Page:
New American Standard Bible
When Jesus saw the crowds, He went up on the mountain; and after He sat down, His disciples came to Him.
King James Bible
And seeing the multitudes, he went up into a mountain: and when he was set, his disciples came unto him:
Darby Bible Translation
But seeing the crowds, he went up into the mountain, and having sat down, his disciples came to him;
World English Bible
Seeing the multitudes, he went up onto the mountain. When he had sat down, his disciples came to him.
Young's Literal Translation
And having seen the multitudes, he went up to the mount, and he having sat down, his disciples came to him,
Matthew 5:1 Parallel
CommentaryBarnes' Notes on the Bible
And seeing the multitudes - The great numbers that came to attend on his ministry. The substance of this discourse is recorded also in Luke 6. It is commonly called the "Sermon on the Mount." It is not improbable that it was repeated, in substance, on different occasions, and to different people. At those times parts of it may have been omitted, and Luke may have recorded it as it was pronounced on one of those occasions. See the notes at Luke 6:17-20.
Went up into a mountain - This mountain, or hill, was somewhere in the vicinity of Capernaum, but where precisely is not mentioned. He ascended the hill, doubtless, because it was more convenient to address the multitude from an eminence than if he were on the same level with them. A hill or mountain is still shown a short distance to the northwest of the ancient site of Capernaum, which tradition reports to have been the place where this sermon was delivered, and which is called on the maps the Mount of Beatitudes. The hill commonly believed to be that on which the sermon was delivered is on the road from Nazareth to Tiberias, not far from the latter place. The hill is known by the name of Kuran Huttin, the Horns of Huttin. Of this hill Professor Hackett (Illustrations of Scripture, pp. 323, 324) says: "Though a noontide heat was beating down upon us with scorching power, I could not resist the temptation to turn aside and examine a place for which such a claim has been set up, though I cannot say that I have any great confidence in it. The hill referred to is rocky, and rises steeply to a moderate height above the plain. It has two summits, with a slight depression between them, and it is from these projecting points, or horns, that it receives the name given to it. From the top the observer has a full view of the Sea of Tiberias. The most pleasing feature of the landscape is that presented by the diversified appearance of the fields. The different plots of ground exhibit various colors, according to the state. of cultivation: some of them are red, where the land has been newly plowed up, the natural appearance of the soil; others yellow or white, where the harvest is beginning to ripen, or is already ripe; and others green, being covered with grass or springing grain. As they are contiguous to each other, or intermixed, these particolored plots present at some distance an appearance of joyful chequered work, which is really beautiful.
"In rhetorical descriptions of the delivery of the Sermon on the Mount, we often hear the people represented as looking up to the speaker from the sides of the hill, or listening to him from the plain. This would not be possible with reference to the present locality; for it is too precipitous and too elevated to allow of such a position. The Saviour could have sat there, however, in the midst of his hearers, for it affords a platform amply large enough for the accommodation of the hundreds who may have been present on that occasion."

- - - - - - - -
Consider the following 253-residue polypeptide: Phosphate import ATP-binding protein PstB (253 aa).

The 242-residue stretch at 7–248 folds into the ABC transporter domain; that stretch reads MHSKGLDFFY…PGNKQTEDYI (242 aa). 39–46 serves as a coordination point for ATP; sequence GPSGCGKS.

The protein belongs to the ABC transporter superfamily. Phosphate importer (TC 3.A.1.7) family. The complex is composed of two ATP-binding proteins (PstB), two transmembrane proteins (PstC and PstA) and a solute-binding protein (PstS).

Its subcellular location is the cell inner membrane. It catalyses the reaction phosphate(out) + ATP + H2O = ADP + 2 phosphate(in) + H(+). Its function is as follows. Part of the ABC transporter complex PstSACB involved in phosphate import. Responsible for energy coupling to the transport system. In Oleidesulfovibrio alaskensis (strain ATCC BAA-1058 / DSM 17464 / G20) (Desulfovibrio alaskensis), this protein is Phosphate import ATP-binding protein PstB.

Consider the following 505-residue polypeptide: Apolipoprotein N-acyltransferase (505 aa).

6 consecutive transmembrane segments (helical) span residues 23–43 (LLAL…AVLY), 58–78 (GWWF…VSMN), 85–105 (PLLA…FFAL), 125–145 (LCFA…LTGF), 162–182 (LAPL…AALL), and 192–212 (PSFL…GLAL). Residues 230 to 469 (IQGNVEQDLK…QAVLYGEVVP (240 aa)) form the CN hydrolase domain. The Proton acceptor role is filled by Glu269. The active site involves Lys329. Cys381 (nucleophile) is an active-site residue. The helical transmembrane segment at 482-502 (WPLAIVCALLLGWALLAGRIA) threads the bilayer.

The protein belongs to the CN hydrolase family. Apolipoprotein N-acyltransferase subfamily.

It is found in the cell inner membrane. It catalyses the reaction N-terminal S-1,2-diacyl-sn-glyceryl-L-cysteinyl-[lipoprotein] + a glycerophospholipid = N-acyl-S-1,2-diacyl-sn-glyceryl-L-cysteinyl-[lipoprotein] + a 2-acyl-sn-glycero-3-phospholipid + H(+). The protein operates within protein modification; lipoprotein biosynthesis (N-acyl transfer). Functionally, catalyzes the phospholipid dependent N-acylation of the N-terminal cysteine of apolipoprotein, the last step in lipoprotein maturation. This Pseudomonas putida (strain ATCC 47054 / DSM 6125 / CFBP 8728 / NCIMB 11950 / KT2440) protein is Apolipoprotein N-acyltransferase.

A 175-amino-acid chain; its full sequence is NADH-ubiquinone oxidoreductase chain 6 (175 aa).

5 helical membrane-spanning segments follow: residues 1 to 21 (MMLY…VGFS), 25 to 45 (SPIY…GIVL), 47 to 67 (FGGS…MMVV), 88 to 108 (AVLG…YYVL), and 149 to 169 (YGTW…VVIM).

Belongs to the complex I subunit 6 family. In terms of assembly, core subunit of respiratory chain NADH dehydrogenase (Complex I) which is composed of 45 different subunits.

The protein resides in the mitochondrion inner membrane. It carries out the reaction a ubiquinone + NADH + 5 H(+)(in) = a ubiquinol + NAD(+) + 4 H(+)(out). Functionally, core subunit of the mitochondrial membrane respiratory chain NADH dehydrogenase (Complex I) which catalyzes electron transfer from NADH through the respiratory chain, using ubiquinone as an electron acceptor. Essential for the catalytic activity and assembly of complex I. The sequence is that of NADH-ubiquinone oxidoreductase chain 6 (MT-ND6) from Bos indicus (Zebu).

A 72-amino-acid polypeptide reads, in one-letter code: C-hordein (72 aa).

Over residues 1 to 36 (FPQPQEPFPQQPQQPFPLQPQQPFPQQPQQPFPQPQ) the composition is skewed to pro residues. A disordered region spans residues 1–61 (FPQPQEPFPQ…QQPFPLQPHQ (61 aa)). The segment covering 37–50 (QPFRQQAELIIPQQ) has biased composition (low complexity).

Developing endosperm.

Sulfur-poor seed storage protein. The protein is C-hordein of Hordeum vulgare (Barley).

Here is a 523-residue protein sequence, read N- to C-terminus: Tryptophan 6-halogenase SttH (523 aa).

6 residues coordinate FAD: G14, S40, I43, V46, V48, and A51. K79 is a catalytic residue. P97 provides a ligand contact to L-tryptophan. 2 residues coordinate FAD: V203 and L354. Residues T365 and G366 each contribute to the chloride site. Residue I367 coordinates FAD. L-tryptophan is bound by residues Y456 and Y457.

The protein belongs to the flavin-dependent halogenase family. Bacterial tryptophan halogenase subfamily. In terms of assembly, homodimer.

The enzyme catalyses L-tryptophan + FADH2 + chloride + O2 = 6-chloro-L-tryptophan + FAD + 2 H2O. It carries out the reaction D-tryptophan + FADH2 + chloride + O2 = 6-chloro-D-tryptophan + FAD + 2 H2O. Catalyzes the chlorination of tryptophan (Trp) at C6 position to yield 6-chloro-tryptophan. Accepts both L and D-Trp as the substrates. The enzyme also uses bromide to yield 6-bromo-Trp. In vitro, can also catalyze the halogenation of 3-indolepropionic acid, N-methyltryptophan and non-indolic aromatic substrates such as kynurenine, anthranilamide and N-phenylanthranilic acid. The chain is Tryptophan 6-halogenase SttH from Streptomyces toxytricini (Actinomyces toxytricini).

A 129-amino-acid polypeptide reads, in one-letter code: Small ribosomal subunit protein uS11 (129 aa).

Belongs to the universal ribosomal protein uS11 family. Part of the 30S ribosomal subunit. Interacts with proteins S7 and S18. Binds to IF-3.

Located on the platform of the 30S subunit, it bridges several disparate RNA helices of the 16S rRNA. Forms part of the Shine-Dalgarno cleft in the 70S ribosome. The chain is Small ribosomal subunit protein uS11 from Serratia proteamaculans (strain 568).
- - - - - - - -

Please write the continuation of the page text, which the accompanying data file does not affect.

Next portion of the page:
His disciples came unto him - The word "disciples" means "learners," those who are taught. Here it is put for those who attended on the ministry of Jesus, and does not imply that they were all Christians. See John 6:66.
LibraryThe Eighth Beatitude
'Blessed are they which are persecuted for righteousness' sake: for theirs is the kingdom of heaven.'--MATT. v. 10. We have seen the description of the true subjects of the kingdom growing into form and completeness before our eyes in the preceding verses, which tell us what they are in their own consciousness, what they are in their longings, what they become in inward nature by God's gift of purity, how they move among men as angels of God, meek, merciful, peace-bringing. Is anything more needed …
Alexander Maclaren—Expositions of Holy Scripture
The Second Beatitude
The Law of Love
He opened His mouth and began to teach them, saying,
And He went up on the mountain and summoned those whom He Himself wanted, and they came to Him.
It was at this time that He went off to the mountain to pray, and He spent the whole night in prayer to God.
Jesus came down with them and stood on a level place; and there was a large crowd of His disciples, and a great throng of people from all Judea and Jerusalem and the coastal region of Tyre and Sidon,
And turning His gaze toward His disciples, He began to say, "Blessed are you who are poor, for yours is the kingdom of God.
Some eight days after these sayings, He took along Peter and John and James, and went up on the mountain to pray.
Then Jesus went up on the mountain, and there He sat down with His disciples.
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